By Gus Cross
The Lexington City School Board experienced its largest turnout of the year Wednesday as the public listened to choral and band performances by students at Waddell Elementary and Lylburn Downing Middle schools in celebration of Music in Our Schools Month.
Fifth-graders from Waddell opened up the performance, held in the Waddell gymnasium, singing “Count on Me” by Bruno Mars. Members of the fifth-grade band then played “Bugler’s Dream” by Leo Arnaud, most recognizable as the Olympic fanfare played by networks that carry the Olympic Games.
Lylburn Downing’s jazz band then performed a rendition of “One Flight Down” by Norah Jones and ended the show with “The Final Countdown” by Europe.
“It is an honor to celebrate Music in Our Schools Month in our schools here,” Lexington City Schools Superintendent Scott Jefferies said at the conclusion of the performance.
Music in Our Schools Month, a movement of the National Association for Music Education, has been celebrated in Lexington schools for more than 25 years. The monthlong celebration has become one of the students’ favorite parts of the school year, said music teacher Angie Rader.
“They absolutely love this month,” she said.
Rader has taught music at Waddell Elementary School for 19 years. She said every year there are a variety of events, including all-school sings, concerts, in-class competitions called “name that tune,” and performances by outside artists.
While many schools across the nation have experienced budget cuts in subjects like music, especially after the Great Recession, Rader said she has received huge support from Lexington City Schools, the PTA and families.
“When I first came to Lexington, I was overwhelmed with the resources that I had to teach music,” she said. “I had a pretty good-sized budget, so I was able to go ahead and start, at that time, kind of building a program of what I needed.”
Rader said the PTA stepped in and helped buy some of her larger instruments like xylophones, which can cost thousands of dollars.
Her biggest challenge occurred after the last recession, when she was reduced to part-time for just over a month.
Karen Doyle, the music teacher at Lylburn Downing, said she has received “phenomenal” support from the school system.
“Anytime we need something, it happens,” she said.
Doyle, who has taught at Lylburn Downing for 24 years, said the school system values giving children a rounded education.
“That is one of the reasons that I am still here after all of these years,” she said.
Every year, there is a different theme for the music celebration. This year, it is Disney. Rader said she is looking forward to the Disney all-school sing on March 22.
“They get to dress like their favorite Disney character that day at school,” she said. “So, it is going to be like Halloween but in March.”
Doyle said she uses this month to talk about music careers. In previous years, she has invited alumni who have pursued music careers. They’ve included Allen Blickle, formerly the drummer for the metal group Baroness, and Ben Goldsmith, a songwriter in Nashville.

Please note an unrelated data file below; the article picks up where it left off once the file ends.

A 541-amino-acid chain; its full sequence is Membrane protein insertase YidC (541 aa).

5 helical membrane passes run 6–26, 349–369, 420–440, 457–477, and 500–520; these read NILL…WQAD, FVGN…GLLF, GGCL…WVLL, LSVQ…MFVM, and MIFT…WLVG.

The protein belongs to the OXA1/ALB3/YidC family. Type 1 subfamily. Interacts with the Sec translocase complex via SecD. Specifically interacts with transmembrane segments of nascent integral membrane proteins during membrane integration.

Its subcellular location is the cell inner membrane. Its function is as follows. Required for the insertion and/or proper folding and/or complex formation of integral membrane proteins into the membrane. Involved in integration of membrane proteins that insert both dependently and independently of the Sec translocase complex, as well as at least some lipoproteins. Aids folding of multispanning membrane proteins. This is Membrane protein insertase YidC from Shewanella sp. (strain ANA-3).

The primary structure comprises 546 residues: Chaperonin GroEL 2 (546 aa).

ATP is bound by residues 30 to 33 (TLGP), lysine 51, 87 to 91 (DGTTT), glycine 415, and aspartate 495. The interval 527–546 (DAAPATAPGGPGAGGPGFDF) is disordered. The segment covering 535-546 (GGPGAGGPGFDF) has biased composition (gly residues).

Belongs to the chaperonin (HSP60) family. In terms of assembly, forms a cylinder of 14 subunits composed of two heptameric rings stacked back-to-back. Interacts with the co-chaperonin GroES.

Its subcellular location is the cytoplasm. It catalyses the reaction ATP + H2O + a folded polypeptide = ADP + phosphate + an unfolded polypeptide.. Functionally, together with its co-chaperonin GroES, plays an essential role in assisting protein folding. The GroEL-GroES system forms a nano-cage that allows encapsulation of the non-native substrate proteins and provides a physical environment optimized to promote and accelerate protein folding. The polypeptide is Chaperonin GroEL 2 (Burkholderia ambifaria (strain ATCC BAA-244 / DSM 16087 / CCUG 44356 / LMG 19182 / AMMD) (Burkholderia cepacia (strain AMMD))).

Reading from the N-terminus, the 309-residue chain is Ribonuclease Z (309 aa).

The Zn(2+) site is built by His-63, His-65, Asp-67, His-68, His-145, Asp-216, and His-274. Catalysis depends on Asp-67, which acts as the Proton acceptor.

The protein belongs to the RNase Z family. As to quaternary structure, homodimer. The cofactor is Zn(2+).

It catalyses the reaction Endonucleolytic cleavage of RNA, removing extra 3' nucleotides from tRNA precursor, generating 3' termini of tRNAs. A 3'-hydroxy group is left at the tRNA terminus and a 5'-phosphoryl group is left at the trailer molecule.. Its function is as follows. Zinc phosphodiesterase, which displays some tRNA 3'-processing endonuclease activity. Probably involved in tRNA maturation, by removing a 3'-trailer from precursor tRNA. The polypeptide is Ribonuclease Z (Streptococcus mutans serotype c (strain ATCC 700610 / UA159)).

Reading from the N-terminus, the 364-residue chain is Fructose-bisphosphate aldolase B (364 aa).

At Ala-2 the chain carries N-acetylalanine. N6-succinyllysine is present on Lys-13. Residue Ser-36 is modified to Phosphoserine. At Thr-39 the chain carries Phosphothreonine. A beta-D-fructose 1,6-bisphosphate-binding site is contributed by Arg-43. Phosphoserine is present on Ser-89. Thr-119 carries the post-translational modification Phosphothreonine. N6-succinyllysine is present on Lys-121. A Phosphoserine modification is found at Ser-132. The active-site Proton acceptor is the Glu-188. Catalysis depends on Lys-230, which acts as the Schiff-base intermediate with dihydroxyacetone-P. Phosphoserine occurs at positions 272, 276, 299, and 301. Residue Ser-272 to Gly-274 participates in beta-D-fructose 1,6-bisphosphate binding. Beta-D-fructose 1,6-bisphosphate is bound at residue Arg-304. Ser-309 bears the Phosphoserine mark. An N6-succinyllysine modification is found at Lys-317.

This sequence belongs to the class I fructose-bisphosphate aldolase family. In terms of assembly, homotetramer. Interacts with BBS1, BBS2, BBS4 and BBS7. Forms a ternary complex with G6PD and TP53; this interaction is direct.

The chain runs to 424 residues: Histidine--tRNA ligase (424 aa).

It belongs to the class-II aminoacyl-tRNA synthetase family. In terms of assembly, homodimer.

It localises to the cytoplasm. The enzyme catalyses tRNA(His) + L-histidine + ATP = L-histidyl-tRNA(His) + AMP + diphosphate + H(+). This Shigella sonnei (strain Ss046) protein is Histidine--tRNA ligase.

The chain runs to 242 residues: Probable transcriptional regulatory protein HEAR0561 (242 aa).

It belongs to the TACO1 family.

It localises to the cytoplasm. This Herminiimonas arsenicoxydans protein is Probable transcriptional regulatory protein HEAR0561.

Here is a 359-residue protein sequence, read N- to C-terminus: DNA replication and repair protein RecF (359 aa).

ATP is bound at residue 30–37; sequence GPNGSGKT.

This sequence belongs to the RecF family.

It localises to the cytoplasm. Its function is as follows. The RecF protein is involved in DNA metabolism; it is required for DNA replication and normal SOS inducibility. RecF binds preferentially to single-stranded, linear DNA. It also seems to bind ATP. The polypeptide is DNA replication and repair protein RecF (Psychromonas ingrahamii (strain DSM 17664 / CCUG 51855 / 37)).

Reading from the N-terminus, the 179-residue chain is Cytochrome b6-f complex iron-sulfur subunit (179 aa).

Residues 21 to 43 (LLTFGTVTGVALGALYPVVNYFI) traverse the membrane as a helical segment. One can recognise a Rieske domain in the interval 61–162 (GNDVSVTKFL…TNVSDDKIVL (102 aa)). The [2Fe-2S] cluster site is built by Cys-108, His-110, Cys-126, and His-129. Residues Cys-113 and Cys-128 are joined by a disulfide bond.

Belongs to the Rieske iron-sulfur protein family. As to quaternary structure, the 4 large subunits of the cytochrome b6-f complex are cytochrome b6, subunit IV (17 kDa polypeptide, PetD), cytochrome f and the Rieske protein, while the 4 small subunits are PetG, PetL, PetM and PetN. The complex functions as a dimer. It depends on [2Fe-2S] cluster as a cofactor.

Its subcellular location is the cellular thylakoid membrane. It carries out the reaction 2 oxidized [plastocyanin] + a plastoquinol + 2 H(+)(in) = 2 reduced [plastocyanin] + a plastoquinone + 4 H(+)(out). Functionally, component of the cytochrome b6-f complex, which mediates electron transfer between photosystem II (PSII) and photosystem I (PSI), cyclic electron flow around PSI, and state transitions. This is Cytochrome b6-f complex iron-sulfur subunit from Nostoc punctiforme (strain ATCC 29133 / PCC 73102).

“It was really cool to watch Ben talk about the songwriting process,” she said. “And those kids ask some interesting questions.”
Doyle also brought the “name that tune” competition to Lylburn Downing after hearing about its success at Waddell. She said it has become so popular it was rumored some teachers started using music-identifying apps.
She said she told teachers: “You have students who know this. Don’t cheat.”
Music in Our Schools Month is more than just competitions and games. Rader said she wants to make music important in her students’ lives.
“I try to offer lots of opportunities for our kids and their parents to come experience music,” she said.
One such opportunity is the piano and strings recital that took place Tuesday night at Waddell. Students and their families gathered in Rader’s classroom to perform music they learned on their own. The songs performed ranged from a piano rendition Mozart’s “Eine Kleine Nachtmusik” to “Ho Hey” by the Lumineers on ukulele.
Outside of Music in Our Schools Month, music is a memorable part of students’ education. Goldsmith said music was always his favorite part of school.
“I certainly enjoyed other aspects of school but I loved the music,” he said in a phone interview. “There was this freedom to create.”
Christian Luder, another alumnus of Lexington City Schools, began playing violin in the second grade. He works as a substance abuse counselor in Arizona and said that he still likes to play the violin for mock performances and to “show off or mess around.”
He never became a professional musician but he said he hasn’t forgotten his music teachers.
“Investing in me so much is totally a testament to how passionate they were about music,” he said. “It was really clear they were teaching because they just loved music that much.”
Rockbridge County High School student Madison Carrol recently released her song “I’ll Call His Name” on multiple music platforms including iTunes, Spotify and Pandora. She also went to Waddell and Lylburn Downing, before transferring to Maury River Middle School, and appreciated having music classes.
“Every time we had that class we would sit there and I would try to sing the loudest,” she said.
Carroll credits her success to the dedication her music teachers at all of her schools had for teaching music.
“Without those classes, I just don’t think I would be where I am today,” she said. “[The teachers] would make you keep pushing to make yourself better, they didn’t give up on you.”